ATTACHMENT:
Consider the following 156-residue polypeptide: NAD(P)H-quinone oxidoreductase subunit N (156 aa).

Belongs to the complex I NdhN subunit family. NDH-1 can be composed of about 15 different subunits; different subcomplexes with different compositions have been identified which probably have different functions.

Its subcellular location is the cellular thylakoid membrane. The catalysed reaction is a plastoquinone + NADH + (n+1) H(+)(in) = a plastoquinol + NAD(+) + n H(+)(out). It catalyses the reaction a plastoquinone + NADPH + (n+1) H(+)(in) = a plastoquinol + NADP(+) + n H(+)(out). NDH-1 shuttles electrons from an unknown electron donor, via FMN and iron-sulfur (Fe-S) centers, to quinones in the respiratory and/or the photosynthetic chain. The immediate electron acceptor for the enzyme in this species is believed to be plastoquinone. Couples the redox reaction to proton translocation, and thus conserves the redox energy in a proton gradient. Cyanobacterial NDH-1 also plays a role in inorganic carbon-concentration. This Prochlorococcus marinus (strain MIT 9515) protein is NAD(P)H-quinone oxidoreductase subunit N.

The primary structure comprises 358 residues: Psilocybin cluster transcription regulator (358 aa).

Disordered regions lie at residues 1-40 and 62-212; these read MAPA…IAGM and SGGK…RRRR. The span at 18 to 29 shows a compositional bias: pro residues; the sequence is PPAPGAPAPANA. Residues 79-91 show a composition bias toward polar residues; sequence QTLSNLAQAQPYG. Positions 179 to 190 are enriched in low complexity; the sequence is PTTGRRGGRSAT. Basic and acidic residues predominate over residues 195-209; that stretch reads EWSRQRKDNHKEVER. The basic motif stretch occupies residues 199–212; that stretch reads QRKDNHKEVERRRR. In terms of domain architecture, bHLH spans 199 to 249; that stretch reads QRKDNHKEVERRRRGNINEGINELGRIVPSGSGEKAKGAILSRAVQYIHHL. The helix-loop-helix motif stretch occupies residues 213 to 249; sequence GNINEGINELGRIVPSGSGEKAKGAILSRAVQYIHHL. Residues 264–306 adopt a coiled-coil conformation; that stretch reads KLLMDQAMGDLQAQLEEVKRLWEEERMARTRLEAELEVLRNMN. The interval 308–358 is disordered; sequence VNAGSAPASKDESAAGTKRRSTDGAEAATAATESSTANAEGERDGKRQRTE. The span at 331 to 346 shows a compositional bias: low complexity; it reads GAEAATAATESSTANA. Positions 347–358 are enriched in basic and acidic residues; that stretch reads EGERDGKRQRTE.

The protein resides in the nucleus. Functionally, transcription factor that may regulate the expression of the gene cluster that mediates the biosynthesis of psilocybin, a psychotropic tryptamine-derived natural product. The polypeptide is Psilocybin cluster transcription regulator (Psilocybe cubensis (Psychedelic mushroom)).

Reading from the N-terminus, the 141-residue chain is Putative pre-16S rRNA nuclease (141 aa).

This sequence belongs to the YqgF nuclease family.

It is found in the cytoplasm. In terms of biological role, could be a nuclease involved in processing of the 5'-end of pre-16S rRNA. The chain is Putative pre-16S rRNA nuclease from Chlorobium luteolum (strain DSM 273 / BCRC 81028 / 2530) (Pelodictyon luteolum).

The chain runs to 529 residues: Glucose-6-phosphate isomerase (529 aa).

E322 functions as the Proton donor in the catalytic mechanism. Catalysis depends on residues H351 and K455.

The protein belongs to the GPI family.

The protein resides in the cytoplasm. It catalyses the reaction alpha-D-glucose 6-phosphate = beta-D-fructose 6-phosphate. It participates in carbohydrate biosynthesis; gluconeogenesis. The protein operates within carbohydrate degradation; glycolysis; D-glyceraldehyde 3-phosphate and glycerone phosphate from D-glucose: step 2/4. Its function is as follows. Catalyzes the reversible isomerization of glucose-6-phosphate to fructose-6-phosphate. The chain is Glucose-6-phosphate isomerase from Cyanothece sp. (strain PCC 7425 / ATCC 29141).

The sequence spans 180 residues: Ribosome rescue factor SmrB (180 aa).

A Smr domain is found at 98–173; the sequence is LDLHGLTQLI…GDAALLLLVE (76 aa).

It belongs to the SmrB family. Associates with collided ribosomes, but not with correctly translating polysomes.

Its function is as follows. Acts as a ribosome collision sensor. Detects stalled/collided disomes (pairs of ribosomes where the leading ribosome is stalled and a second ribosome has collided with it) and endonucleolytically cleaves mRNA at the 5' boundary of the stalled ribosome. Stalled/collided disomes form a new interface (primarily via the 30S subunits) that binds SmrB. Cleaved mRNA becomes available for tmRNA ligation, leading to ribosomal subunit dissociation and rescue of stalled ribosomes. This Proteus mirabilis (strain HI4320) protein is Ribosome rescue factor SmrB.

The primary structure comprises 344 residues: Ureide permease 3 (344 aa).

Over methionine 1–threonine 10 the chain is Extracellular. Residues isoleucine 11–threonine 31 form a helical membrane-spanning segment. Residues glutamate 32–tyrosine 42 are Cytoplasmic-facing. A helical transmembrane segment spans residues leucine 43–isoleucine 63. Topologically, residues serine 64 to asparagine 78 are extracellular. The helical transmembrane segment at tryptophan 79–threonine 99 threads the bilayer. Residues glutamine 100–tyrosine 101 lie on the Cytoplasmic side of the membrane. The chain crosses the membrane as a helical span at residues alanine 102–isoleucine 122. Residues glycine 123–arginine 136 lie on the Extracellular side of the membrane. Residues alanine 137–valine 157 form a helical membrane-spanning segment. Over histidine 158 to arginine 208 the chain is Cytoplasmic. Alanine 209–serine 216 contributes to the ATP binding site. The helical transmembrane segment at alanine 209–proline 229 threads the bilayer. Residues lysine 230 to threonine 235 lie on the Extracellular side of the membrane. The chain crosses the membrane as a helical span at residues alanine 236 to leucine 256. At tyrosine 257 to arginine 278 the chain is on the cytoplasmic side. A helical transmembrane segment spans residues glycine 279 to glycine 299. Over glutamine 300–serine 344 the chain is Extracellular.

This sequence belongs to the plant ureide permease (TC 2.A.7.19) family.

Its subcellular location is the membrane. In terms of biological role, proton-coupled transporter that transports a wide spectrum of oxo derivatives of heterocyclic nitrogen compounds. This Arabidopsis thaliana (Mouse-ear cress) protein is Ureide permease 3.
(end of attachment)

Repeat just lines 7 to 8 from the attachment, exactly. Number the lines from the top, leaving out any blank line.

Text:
Reading from the N-terminus, the 141-residue chain is Putative pre-16S rRNA nuclease (141 aa).

This sequence belongs to the YqgF nuclease family.